Friday, November 14, 2008

Louet Spring Loom ~ Limitations and Perks

I’ve finally cut off Lily Louets’ maiden voyage. I think it looks lovely all draped on the treadles ready to cut off.


I took some time to really think about and analyze this project – a new loom has many foibles and if I note them now, it will save time and warp in the future.


I was able to weave right up to 4 inches from the beater, but to do this I had to change from my Schacht end feed shuttle to a lower profile Leclerc boat shuttle.


I found that I could weave right up until the warp bar was almost touching the heddles on shaft 12.

One of the things I did learn about my Louet Spring was that with 2/8 cottolin – 10 yards of fabric brings me to within 2 inches of the bottom of the beater bar, so no long warps of 2/8 are in my future, it will be a 12 yard maximum. I think that I could get 15 yards of 2/10 or 2/16 warp yarn though; this is something that I'll have to bear in mind when planning my projects. The strings hanging out are my measurement markers - I put a tied piece of string every 5 inches to help me keep track.


I cut off and measured the unwoven warp that went through the heddles and got 12 inches of loom waste at the end of the project.


I also measured what was unwoven due to the front tie up and spreading of the yarn prior to weaving and found another 12 inches of waste. Not bad compared to my previous Scandinavian Countermarche loom. I had put on a slightly longer than 10 yard warp and off loom, unwashed I got 9 x 33 - 36 inch tea towels and 1 bread cloth about 22 inches long. So overall I had very little loom waste.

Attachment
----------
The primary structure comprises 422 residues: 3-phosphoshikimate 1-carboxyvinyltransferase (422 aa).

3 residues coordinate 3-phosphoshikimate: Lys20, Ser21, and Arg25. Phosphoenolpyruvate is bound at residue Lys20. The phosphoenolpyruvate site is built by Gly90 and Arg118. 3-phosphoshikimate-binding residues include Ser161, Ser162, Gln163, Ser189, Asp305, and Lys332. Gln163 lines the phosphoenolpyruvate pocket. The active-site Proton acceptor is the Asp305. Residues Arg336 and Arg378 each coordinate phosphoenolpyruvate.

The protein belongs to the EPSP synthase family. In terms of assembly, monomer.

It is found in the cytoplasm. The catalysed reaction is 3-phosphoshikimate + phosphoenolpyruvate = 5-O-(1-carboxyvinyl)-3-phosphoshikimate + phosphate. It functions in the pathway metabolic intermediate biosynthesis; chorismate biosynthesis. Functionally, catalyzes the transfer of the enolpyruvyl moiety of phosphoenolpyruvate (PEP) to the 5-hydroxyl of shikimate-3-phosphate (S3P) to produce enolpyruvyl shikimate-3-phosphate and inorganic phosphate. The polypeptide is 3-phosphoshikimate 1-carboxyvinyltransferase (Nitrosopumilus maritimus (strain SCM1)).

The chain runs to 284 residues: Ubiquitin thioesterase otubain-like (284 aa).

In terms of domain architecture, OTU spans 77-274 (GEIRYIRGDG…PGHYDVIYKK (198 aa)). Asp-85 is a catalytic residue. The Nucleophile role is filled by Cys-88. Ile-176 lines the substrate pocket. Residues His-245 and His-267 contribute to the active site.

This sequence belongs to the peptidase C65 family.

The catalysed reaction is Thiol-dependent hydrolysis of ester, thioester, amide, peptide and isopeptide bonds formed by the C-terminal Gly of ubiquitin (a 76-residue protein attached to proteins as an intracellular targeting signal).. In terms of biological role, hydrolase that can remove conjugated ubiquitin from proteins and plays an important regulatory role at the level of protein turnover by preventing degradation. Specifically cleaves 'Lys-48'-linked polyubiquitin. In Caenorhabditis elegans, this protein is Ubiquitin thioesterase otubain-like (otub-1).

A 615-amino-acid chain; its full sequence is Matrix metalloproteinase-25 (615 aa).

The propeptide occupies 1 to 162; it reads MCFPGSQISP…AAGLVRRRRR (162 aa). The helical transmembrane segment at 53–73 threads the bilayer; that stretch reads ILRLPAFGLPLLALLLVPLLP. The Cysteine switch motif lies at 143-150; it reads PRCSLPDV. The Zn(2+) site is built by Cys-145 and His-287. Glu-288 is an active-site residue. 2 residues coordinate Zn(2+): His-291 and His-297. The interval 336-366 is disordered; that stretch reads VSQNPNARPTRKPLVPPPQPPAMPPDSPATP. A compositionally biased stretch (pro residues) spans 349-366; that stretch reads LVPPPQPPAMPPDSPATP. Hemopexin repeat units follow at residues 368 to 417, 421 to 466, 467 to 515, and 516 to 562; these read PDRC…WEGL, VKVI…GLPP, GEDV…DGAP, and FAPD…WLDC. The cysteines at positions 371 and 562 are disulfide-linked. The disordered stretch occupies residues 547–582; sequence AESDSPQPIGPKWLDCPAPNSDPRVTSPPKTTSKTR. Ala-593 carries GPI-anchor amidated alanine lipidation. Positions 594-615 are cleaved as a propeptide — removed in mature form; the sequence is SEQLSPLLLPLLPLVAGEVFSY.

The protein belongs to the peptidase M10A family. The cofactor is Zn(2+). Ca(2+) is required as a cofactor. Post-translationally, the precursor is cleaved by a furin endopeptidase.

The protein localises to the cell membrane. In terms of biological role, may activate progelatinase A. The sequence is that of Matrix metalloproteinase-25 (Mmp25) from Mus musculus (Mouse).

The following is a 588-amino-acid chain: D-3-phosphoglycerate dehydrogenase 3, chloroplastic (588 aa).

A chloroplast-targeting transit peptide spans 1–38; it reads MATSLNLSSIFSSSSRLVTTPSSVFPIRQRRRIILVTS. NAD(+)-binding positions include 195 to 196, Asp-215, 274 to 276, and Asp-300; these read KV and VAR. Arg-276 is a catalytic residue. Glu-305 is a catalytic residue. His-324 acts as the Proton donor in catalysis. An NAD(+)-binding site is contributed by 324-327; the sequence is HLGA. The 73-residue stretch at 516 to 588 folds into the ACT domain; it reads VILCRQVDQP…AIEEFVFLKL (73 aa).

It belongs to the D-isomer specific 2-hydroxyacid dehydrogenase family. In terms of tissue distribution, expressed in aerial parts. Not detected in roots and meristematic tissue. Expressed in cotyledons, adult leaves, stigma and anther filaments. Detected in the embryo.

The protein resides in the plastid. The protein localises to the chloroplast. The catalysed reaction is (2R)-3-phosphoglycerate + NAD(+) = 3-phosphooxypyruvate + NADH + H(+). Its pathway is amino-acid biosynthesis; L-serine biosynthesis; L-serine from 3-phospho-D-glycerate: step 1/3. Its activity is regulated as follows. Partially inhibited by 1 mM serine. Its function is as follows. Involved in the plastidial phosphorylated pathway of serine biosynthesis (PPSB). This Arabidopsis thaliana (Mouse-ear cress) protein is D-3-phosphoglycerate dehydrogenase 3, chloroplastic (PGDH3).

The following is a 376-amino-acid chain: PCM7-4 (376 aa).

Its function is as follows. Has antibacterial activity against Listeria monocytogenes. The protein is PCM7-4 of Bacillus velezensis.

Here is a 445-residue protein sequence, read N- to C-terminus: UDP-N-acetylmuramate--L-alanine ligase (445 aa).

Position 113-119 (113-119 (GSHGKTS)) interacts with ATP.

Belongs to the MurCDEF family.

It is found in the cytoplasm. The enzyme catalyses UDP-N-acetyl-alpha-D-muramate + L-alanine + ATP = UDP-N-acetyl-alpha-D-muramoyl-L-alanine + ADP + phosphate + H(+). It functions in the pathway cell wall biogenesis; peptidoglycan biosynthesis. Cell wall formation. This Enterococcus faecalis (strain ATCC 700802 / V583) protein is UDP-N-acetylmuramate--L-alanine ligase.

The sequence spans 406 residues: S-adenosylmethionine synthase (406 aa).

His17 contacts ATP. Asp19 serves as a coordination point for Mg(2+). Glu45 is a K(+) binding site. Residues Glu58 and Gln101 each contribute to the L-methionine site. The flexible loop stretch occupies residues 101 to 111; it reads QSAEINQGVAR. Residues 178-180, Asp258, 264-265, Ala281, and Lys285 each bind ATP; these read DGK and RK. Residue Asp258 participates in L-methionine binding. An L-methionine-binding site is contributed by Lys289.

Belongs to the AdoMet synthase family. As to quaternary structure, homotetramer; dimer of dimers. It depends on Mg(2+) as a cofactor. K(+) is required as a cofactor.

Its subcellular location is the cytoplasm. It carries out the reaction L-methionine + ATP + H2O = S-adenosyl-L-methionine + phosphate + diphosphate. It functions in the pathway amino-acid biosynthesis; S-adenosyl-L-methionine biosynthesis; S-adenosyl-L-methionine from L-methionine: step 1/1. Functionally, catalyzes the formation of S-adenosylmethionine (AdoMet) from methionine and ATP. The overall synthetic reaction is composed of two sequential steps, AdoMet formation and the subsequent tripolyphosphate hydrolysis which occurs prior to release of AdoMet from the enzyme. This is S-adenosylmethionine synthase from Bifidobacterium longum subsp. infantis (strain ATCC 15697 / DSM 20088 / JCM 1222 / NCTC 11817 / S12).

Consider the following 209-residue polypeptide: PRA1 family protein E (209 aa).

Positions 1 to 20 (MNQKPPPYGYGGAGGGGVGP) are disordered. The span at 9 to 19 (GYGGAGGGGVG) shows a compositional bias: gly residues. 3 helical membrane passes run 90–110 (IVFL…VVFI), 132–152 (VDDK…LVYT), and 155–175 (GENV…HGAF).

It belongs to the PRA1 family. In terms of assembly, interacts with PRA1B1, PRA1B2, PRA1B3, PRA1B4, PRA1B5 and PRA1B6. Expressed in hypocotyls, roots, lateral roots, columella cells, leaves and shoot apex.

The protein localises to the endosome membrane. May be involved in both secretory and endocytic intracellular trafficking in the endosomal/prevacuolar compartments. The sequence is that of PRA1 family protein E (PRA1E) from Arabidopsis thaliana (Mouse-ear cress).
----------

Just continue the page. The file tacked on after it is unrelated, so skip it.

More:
I also took a photo of the back of the warp as it shows a tendency for the thin metal rod supplied to bow. I will change it over to a 3/8 inch steel rod before I beam again.

3 comments:

Peg in South Carolina said...

You must have done a good job putting on your warp. When I have done a good job, that is what I can II on my Nilus II by Leclerc. But sometimes I have tension problems when the warp rod leaves the back beam and begins to approach the heddles. So I never trust that I am going to get that much and if I do I use it for sampling.

Susan Harvey said...

Congratulations on your first warp!
I am amazed at how close to the back of the warp and heddles you got.
I'll be happy to record my loom waste and we'll compare notes.
I'm going to have to find a machine shop and get some new apron rods as the supplied ones are too thin.

The towels look great and I'm looking forward to seeing the pattern up close once they are finished. Great job!

What's next? :)

Susan

Dorothy said...

Very interesting to see these photos and thoughts about how your loom works. I'm impressed by how little loom waste there is.

Coincidently, the 12 yard warp length max. is similar to the max. warp length for my warp board and some of the smaller warp winding wheels offered (such as the Louet). My Ashford warp board's max. is 11 yards.